In 2019, CDU politician Walter Lübcke was murdered by a far-right extremist who has since been tried and jailed. It was following this crime that the federal board of the party reiterated its decision not to work with the AfD.

"Everyone in the CDU who pleads for an approach or even cooperation with the AfD, must know that they are aligning themselves with a party which deliberately tolerates right-wing extremist ideas, antisemitism and racism within its ranks," the board declared at the time.

When Friedrich Merz campaigned for the leadership of the CDU in early 2022, he also drew a clear line against the far-right populists then: "With me, there will be a firewall between us and the AfD."

Merz's rivals wade in

But after his latest statements, doubts are growing about how serious Merz really is about upholding that so-called firewall. Two Union politicians who want to be reelected as state premiers in upcoming elections in October, also spoke out.

Bavarian state premier Markus Söder from the CSU wrote on Twitter that the AfD was "anti-democratic, right-wing extremist and divides our society." That, he added, is not compatible with the values of his party.

Hesse state premier Boris Rhein from the CDU pointed out on the German public broadcaster ZDF that the AfD youth wing, the "Young Alternative" (JA), was recently classified as a "certified right-wing extremist endeavor" by Germany's domestic intelligence service.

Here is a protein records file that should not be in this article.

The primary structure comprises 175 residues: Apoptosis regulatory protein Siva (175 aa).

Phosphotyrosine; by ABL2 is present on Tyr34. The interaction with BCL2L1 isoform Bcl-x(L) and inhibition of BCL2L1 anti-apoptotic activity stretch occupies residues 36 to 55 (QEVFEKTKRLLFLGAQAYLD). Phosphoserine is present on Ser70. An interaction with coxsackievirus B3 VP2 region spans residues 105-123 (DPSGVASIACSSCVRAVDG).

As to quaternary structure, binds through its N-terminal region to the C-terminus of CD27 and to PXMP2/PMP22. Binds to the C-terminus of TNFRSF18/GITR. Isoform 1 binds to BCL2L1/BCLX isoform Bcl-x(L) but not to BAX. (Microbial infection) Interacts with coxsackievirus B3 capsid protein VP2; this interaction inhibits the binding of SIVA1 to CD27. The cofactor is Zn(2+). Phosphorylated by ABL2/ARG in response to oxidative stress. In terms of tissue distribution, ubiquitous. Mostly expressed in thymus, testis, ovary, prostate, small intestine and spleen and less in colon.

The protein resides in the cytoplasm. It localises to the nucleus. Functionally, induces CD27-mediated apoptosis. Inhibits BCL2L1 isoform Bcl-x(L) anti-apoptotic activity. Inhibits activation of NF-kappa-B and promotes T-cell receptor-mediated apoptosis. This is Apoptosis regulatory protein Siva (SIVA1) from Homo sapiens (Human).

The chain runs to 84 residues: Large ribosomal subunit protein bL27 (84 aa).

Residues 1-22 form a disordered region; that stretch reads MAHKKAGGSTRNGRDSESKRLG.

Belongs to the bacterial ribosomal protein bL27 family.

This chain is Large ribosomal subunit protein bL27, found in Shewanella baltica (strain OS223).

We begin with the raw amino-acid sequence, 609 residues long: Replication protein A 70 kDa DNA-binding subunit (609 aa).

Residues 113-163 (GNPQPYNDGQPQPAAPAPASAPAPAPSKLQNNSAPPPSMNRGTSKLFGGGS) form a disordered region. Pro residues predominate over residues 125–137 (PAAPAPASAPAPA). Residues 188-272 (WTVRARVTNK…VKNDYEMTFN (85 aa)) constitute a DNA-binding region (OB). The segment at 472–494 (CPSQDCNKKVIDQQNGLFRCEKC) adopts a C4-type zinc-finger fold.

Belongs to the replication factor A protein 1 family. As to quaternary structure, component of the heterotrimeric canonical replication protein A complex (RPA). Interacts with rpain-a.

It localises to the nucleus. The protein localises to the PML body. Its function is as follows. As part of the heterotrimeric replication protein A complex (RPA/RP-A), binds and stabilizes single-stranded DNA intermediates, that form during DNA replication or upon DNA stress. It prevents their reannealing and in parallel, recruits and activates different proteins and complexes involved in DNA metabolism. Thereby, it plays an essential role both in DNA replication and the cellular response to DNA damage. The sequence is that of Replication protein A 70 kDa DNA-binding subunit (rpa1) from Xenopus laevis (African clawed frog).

But Rhein, who unlike Söder is not rumored to be interested in running as the Union's candidate for German chancellor, also expressed understanding for Merz's position.

He said he didn't think that Merz was really advocating for cooperation with the AfD on a local level. Rather, he thought Merz wanted to emphasize that in the case of an AfD mayor being voted into office, it "cannot be ruled out that you would also speak with such people."

Germany’s migrants and minorities fear a far-right surge

Unprecedented AfD victories

There are now two such cases: In June, an AfD candidate was elected to the role of district administrator in Thuringia and in early July, an AfD mayor was elected in the state of Saxony-Anhalt. Both results sparked renewed debate about the recent surge in support for the far-right populists.

Shortly after his controversial statements during primetime TV on Sunday, Merz attempted to walk back his comments.

"To make it clear once more, and I've never said it differently: CDU resolutions apply," Merz explained. "There will be no cooperation with the AfD, also at the municipal level."

This was not, however, the only communication blunder by the 67-year-old party chairman. Germany's next nationwide election is due to be held in 2025 — and it remains to be seen who the Union will put forward as its candidate for chancellor. If this had to be decided now, Merz would not stand much of a chance.

This article was originally written in German.

While you're here: Every Tuesday, DW editors round up what is happening in German politics and society. You can sign up here for the weekly email newsletter Berlin Briefing.

Marcel Fürstenau
Marcel Fürstenau Berlin author and reporter on current politics and society.